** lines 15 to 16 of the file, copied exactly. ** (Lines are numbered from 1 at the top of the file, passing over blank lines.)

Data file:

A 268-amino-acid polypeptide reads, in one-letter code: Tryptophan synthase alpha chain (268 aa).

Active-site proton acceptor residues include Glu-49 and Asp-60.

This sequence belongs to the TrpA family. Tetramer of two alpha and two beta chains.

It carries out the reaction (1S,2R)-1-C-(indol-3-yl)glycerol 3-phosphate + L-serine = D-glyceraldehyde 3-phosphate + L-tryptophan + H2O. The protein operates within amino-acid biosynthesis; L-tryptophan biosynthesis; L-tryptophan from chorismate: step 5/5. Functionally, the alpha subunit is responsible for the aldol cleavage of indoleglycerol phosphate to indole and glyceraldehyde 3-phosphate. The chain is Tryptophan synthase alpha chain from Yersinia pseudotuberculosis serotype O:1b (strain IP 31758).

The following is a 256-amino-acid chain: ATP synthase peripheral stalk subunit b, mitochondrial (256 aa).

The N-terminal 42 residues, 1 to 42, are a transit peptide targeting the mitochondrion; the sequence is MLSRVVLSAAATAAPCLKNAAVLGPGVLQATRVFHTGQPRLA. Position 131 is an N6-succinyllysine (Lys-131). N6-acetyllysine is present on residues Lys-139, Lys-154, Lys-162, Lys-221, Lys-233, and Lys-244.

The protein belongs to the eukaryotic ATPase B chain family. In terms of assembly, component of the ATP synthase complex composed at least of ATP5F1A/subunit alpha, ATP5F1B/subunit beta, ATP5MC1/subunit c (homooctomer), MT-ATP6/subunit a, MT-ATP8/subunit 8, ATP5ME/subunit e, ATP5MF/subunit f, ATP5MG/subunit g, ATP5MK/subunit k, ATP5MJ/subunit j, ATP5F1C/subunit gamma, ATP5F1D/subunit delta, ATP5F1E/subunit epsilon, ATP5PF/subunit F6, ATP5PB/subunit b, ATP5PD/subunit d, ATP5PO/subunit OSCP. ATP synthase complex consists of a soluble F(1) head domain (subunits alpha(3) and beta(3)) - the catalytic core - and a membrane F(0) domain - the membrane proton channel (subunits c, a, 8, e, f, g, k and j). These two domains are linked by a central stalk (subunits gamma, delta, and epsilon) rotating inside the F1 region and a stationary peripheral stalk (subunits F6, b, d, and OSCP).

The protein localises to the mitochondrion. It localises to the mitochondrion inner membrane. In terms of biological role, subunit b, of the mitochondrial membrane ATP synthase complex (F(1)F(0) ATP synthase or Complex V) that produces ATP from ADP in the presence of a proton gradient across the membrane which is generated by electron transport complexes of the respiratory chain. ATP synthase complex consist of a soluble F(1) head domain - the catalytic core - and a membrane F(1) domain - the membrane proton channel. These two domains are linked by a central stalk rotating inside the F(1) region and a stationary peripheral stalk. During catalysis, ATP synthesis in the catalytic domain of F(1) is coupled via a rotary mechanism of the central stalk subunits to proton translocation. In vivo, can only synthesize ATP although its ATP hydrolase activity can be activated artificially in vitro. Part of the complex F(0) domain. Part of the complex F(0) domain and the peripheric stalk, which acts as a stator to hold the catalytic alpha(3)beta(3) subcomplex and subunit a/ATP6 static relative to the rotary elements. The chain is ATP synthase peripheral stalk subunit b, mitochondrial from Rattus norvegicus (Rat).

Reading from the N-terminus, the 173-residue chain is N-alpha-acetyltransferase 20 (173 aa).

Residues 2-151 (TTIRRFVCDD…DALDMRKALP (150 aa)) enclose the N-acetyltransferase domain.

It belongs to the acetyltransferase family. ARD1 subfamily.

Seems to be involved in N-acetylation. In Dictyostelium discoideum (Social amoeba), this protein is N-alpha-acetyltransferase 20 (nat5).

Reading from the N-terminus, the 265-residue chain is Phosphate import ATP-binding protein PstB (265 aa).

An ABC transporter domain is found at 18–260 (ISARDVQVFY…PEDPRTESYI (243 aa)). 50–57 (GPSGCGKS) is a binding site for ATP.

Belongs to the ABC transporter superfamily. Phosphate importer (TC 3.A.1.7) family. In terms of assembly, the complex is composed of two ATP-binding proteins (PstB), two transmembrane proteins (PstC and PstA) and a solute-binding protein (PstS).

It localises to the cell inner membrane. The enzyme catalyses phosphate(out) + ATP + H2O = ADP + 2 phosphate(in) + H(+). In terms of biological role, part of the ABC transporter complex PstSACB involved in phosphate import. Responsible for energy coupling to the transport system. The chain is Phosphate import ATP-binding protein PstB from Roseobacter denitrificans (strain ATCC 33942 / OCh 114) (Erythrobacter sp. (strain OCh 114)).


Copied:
Belongs to the ABC transporter superfamily. Phosphate importer (TC 3.A.1.7) family. In terms of assembly, the complex is composed of two ATP-binding proteins (PstB), two transmembrane proteins (PstC and PstA) and a solute-binding protein (PstS).

It localises to the cell inner membrane. The enzyme catalyses phosphate(out) + ATP + H2O = ADP + 2 phosphate(in) + H(+). In terms of biological role, part of the ABC transporter complex PstSACB involved in phosphate import. Responsible for energy coupling to the transport system. The chain is Phosphate import ATP-binding protein PstB from Roseobacter denitrificans (strain ATCC 33942 / OCh 114) (Erythrobacter sp. (strain OCh 114)).